The New Exhibition

"At a museum, a man looks closely at a painting."

The New Exhibition is an exceptional short film by French artist Jonathan Djob Nkondo about a man who steals a painting from a museum. The film plays with basic elements from filmmaking: representation, framing and staging, which fuse, fold and decouple continuously. A wall becomes the frame, then folds and becomes a wall plus part of the frame, or two frames, or even a rotating siren. All while maintaining temporal continuity. The codes established by the film are also played with, in one instance a character reaches from one frame to the other.

Two main characters are located in a museum (urban staging), the film features an external conflict, a chase, a crime theme and a focus on art and representation. The aesthetic is highly stylized, with minimalist representation, a desaturated palette and combines 2D and 3D elements (in some sequences it alternates between 2D and 3D representations of the same element). Its constant use of reframing results in playful creation of offscreen space, which the artist employs creatively, too. The isometric reframing also resignifies shot sizes.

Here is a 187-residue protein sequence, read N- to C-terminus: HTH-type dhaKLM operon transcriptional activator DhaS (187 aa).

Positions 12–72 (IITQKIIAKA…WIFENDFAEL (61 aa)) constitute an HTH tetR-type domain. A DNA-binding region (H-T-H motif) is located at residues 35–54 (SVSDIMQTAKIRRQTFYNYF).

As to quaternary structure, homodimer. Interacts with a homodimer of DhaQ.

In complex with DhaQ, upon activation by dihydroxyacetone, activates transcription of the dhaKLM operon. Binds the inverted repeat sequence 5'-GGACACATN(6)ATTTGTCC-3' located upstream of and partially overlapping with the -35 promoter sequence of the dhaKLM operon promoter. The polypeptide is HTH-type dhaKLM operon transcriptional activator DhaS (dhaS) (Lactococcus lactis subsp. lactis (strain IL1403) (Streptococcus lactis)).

Two cuts, one at 2.17 and another at 2.21 (plus one at the ending credits). The rest of the editing is handled through transitions, which function both as a replacement for cuts and as elements of staging. The transitions add to the visual rhythm and perform a kind of choreography. Visual rhythm is handled mostly though these transitions and motion within the frame, complemented by sound.

What makes The New Exhibition work so well? Exceptionally creative aesthetic and staging, imaginative way of playing with basic elements of filmmaking, fun reflection on art and representation, constant surprises and well constructed conflict with high tension. It’s one of those mindbenders which filmmakers will especially enjoy, but which also have the ability to be highly appealing to a general audience.

A final note: according to the director, the dot at the bottom of the painting that shows up towards the end of the film means that the painting has been purchased (after it was broken in two and put back on exhibition).

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